As it stands now, the Labor Department has not filed its new fiduciary rule at the Office of Management and Budget. But the rule appears to be on track to hit OMB any day now, some observers say.
Labor’s spring regulatory flexibility agenda signaled that a new fiduciary rule would be released in August.
Reg flex agendas are placeholders and may not reflect the agency’s actual timetable. But Lisa Gomez, assistant secretary of Labor for the Employee Benefits Security Administration, said in May that issuing a new fiduciary rule was a “huge priority” for Labor, noting that one should be released soon.
Brad Campbell, a former head of EBSA who’s now a partner in Faegre Drinker’s Washington office, opined on the firm’s recent Inside the Beltway webcast that because a new rule has yet to hit OMB, it’s “still very much in flux.”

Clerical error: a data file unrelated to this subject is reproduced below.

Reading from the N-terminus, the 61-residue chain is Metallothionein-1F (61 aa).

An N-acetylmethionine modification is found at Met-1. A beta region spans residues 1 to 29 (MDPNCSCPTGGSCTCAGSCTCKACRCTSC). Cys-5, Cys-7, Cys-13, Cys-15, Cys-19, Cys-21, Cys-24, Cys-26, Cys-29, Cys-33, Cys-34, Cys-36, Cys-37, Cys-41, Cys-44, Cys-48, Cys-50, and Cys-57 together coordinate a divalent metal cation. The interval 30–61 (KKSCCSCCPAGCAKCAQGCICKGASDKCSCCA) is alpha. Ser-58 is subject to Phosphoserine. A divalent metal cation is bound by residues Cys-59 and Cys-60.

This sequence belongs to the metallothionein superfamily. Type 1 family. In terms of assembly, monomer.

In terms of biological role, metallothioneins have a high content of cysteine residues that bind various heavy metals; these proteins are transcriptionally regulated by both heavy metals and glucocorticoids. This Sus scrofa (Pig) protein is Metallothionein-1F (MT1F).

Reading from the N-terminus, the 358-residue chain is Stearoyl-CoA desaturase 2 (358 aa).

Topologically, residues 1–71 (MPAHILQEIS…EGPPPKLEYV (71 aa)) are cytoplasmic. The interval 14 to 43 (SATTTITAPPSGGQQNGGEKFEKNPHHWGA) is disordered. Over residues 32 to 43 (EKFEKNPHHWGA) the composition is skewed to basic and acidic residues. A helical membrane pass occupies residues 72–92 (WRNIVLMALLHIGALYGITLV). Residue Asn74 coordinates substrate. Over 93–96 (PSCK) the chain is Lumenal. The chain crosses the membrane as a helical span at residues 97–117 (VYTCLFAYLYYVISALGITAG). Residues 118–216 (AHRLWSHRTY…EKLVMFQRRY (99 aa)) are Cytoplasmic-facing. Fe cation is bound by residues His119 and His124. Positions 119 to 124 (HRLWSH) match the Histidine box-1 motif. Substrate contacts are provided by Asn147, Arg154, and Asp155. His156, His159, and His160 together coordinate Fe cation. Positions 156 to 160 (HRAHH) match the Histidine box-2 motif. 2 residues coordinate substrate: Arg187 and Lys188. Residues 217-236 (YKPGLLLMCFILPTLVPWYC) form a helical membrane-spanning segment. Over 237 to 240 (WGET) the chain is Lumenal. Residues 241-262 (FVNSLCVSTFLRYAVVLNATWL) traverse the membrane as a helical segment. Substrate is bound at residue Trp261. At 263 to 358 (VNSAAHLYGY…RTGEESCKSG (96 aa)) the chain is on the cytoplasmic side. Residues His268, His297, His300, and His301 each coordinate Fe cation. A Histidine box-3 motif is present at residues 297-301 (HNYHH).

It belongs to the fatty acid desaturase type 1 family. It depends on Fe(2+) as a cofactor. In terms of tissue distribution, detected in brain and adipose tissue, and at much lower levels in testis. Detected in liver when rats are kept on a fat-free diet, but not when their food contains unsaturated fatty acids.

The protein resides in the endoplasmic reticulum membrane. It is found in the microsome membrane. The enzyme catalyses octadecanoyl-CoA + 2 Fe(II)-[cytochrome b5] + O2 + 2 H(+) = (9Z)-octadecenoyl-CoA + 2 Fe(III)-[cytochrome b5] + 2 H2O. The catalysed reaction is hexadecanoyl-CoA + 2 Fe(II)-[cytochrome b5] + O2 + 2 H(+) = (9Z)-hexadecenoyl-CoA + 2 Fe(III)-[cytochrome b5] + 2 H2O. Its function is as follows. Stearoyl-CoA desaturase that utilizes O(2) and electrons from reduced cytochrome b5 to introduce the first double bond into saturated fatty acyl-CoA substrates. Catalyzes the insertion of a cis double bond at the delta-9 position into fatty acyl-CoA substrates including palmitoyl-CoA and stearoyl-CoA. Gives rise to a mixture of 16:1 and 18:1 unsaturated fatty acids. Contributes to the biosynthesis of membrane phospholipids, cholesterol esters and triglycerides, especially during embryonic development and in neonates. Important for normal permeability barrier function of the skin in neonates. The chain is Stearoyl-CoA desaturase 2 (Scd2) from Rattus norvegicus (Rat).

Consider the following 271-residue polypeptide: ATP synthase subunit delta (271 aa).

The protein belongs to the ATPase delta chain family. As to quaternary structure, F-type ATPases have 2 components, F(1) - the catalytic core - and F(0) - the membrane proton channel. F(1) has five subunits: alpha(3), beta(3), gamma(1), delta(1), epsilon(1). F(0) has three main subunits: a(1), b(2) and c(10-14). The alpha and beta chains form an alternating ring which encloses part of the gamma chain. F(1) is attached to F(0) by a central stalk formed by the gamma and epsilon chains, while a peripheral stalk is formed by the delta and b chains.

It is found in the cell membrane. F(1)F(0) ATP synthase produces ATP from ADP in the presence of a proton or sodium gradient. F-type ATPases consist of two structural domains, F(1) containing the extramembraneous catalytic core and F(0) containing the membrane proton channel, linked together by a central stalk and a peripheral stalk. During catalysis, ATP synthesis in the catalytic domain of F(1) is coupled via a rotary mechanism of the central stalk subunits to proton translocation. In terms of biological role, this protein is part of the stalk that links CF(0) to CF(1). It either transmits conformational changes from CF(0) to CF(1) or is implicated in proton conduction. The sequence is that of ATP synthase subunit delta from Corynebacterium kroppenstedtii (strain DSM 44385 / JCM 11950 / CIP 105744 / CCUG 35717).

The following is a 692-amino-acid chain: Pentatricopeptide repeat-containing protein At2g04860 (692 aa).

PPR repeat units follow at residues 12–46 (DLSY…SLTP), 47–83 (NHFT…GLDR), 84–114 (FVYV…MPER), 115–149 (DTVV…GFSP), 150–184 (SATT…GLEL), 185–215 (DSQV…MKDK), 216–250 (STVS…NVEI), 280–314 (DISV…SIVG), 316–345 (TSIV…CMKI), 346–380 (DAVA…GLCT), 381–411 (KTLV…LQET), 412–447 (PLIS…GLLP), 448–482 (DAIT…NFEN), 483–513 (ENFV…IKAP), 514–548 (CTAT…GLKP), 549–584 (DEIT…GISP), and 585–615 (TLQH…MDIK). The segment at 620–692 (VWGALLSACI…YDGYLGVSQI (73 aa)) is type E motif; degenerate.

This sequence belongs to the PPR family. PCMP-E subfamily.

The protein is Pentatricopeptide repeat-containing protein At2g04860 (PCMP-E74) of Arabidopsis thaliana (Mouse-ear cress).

According to Labor’s reg flex agenda, the conflict of interest in investment advice rule would amend the regulatory definition of the term fiduciary “to more appropriately define when persons who render investment advice for a fee to employee benefit plans and IRAs are fiduciaries within the meaning of section 3(21) of ERISA and section 4975(e)(3) of the Internal Revenue Code.”
The amendment “would take into account practices of investment advisors, and the expectations of plan officials and participants, and IRA owners who receive investment advice, as well as developments in the investment marketplace, including in the ways advisors are compensated that can subject advisors to harmful conflicts of interest,” Labor’s notice says.
Campbell said on the webcast that Labor’s new fiduciary rule will likely seek to “replace the five-part test [setting out who’s a fiduciary] with something else; we don’t know what.”
Labor, Campbell continued, “will also look to make changes to the key exemptions, [PTE] 2020-02 and the exemptions that a lot of annuity and insurance transactions rely on, PTE 8424.”